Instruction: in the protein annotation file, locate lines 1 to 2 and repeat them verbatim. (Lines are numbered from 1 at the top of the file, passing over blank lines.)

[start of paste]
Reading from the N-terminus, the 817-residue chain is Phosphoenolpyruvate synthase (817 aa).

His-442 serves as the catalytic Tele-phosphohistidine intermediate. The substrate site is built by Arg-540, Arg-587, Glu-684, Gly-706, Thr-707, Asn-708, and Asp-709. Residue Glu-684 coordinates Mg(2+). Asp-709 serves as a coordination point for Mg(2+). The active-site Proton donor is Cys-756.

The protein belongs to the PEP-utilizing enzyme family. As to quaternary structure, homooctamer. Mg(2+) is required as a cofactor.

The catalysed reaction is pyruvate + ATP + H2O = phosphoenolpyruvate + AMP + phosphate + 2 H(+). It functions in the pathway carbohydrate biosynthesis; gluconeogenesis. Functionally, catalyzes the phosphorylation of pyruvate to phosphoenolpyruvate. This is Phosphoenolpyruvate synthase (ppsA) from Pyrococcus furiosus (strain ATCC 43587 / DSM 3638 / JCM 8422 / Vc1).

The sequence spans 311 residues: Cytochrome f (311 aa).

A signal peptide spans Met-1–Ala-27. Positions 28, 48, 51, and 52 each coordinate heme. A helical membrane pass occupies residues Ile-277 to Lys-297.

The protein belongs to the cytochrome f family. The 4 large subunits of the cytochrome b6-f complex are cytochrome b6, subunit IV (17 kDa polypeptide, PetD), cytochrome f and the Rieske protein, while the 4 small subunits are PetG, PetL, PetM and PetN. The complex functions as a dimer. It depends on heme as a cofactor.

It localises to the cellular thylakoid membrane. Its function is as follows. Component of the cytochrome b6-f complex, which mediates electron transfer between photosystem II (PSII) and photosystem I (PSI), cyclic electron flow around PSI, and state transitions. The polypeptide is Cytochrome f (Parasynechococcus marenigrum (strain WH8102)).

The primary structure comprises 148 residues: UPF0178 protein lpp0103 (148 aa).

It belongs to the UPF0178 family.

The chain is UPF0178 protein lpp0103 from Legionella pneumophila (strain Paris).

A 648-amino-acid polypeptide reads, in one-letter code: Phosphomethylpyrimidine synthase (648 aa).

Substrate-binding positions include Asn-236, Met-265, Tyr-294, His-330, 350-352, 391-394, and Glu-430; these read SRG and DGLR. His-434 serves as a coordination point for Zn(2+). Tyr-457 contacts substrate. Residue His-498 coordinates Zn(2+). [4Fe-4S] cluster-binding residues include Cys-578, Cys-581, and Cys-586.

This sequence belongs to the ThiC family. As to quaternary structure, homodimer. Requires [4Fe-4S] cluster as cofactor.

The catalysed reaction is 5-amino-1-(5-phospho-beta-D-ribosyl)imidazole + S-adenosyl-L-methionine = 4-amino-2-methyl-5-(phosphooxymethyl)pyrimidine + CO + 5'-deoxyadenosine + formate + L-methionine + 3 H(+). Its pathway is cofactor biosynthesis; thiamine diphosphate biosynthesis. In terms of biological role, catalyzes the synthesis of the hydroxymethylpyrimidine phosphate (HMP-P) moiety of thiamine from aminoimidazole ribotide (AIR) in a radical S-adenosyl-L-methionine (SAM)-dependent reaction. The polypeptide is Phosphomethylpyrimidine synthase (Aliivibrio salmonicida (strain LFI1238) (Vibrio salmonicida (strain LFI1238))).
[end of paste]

Reading from the N-terminus, the 817-residue chain is Phosphoenolpyruvate synthase (817 aa).

His-442 serves as the catalytic Tele-phosphohistidine intermediate. The substrate site is built by Arg-540, Arg-587, Glu-684, Gly-706, Thr-707, Asn-708, and Asp-709. Residue Glu-684 coordinates Mg(2+). Asp-709 serves as a coordination point for Mg(2+). The active-site Proton donor is Cys-756.